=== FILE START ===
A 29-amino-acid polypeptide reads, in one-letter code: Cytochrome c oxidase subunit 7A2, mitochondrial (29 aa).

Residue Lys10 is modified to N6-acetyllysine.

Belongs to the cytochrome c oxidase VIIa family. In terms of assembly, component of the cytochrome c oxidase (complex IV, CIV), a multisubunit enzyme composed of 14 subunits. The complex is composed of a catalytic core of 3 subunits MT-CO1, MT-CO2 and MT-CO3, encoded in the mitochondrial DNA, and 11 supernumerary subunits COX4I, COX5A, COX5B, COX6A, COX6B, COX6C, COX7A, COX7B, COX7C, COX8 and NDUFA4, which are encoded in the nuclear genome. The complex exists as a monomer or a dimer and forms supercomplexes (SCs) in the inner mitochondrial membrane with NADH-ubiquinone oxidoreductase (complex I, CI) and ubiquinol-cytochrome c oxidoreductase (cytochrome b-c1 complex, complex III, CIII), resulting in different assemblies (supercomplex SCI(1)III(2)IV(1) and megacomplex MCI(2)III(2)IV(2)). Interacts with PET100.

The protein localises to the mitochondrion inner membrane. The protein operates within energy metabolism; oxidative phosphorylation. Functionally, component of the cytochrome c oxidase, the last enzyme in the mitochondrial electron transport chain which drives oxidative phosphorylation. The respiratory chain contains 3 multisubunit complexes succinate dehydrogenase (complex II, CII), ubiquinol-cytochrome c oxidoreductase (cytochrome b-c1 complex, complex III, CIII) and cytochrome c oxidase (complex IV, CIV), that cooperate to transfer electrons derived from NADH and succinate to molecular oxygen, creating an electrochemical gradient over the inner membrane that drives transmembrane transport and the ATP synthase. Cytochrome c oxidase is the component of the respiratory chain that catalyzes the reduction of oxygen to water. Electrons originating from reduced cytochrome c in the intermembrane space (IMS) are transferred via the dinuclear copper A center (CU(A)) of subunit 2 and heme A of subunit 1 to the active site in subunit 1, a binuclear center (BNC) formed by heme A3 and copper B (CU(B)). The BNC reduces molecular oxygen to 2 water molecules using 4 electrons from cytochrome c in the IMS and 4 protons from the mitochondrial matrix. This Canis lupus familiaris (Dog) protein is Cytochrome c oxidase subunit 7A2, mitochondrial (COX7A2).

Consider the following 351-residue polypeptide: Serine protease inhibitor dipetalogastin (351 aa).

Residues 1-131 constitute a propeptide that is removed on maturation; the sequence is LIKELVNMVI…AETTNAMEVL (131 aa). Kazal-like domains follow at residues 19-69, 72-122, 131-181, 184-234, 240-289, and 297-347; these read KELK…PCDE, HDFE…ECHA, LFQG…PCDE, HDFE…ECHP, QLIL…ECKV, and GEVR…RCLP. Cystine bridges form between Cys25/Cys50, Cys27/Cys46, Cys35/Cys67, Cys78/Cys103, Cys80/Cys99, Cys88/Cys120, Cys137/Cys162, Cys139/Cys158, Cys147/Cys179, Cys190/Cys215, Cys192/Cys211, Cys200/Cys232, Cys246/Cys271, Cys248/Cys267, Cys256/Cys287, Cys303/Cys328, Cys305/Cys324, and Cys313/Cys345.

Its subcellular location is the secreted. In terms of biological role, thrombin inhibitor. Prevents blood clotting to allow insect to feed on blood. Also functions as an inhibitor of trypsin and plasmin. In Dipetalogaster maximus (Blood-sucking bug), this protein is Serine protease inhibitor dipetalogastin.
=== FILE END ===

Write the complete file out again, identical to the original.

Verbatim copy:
A 29-amino-acid polypeptide reads, in one-letter code: Cytochrome c oxidase subunit 7A2, mitochondrial (29 aa).

Residue Lys10 is modified to N6-acetyllysine.

Belongs to the cytochrome c oxidase VIIa family. In terms of assembly, component of the cytochrome c oxidase (complex IV, CIV), a multisubunit enzyme composed of 14 subunits. The complex is composed of a catalytic core of 3 subunits MT-CO1, MT-CO2 and MT-CO3, encoded in the mitochondrial DNA, and 11 supernumerary subunits COX4I, COX5A, COX5B, COX6A, COX6B, COX6C, COX7A, COX7B, COX7C, COX8 and NDUFA4, which are encoded in the nuclear genome. The complex exists as a monomer or a dimer and forms supercomplexes (SCs) in the inner mitochondrial membrane with NADH-ubiquinone oxidoreductase (complex I, CI) and ubiquinol-cytochrome c oxidoreductase (cytochrome b-c1 complex, complex III, CIII), resulting in different assemblies (supercomplex SCI(1)III(2)IV(1) and megacomplex MCI(2)III(2)IV(2)). Interacts with PET100.

The protein localises to the mitochondrion inner membrane. The protein operates within energy metabolism; oxidative phosphorylation. Functionally, component of the cytochrome c oxidase, the last enzyme in the mitochondrial electron transport chain which drives oxidative phosphorylation. The respiratory chain contains 3 multisubunit complexes succinate dehydrogenase (complex II, CII), ubiquinol-cytochrome c oxidoreductase (cytochrome b-c1 complex, complex III, CIII) and cytochrome c oxidase (complex IV, CIV), that cooperate to transfer electrons derived from NADH and succinate to molecular oxygen, creating an electrochemical gradient over the inner membrane that drives transmembrane transport and the ATP synthase. Cytochrome c oxidase is the component of the respiratory chain that catalyzes the reduction of oxygen to water. Electrons originating from reduced cytochrome c in the intermembrane space (IMS) are transferred via the dinuclear copper A center (CU(A)) of subunit 2 and heme A of subunit 1 to the active site in subunit 1, a binuclear center (BNC) formed by heme A3 and copper B (CU(B)). The BNC reduces molecular oxygen to 2 water molecules using 4 electrons from cytochrome c in the IMS and 4 protons from the mitochondrial matrix. This Canis lupus familiaris (Dog) protein is Cytochrome c oxidase subunit 7A2, mitochondrial (COX7A2).

Consider the following 351-residue polypeptide: Serine protease inhibitor dipetalogastin (351 aa).

Residues 1-131 constitute a propeptide that is removed on maturation; the sequence is LIKELVNMVI…AETTNAMEVL (131 aa). Kazal-like domains follow at residues 19-69, 72-122, 131-181, 184-234, 240-289, and 297-347; these read KELK…PCDE, HDFE…ECHA, LFQG…PCDE, HDFE…ECHP, QLIL…ECKV, and GEVR…RCLP. Cystine bridges form between Cys25/Cys50, Cys27/Cys46, Cys35/Cys67, Cys78/Cys103, Cys80/Cys99, Cys88/Cys120, Cys137/Cys162, Cys139/Cys158, Cys147/Cys179, Cys190/Cys215, Cys192/Cys211, Cys200/Cys232, Cys246/Cys271, Cys248/Cys267, Cys256/Cys287, Cys303/Cys328, Cys305/Cys324, and Cys313/Cys345.

Its subcellular location is the secreted. In terms of biological role, thrombin inhibitor. Prevents blood clotting to allow insect to feed on blood. Also functions as an inhibitor of trypsin and plasmin. In Dipetalogaster maximus (Blood-sucking bug), this protein is Serine protease inhibitor dipetalogastin.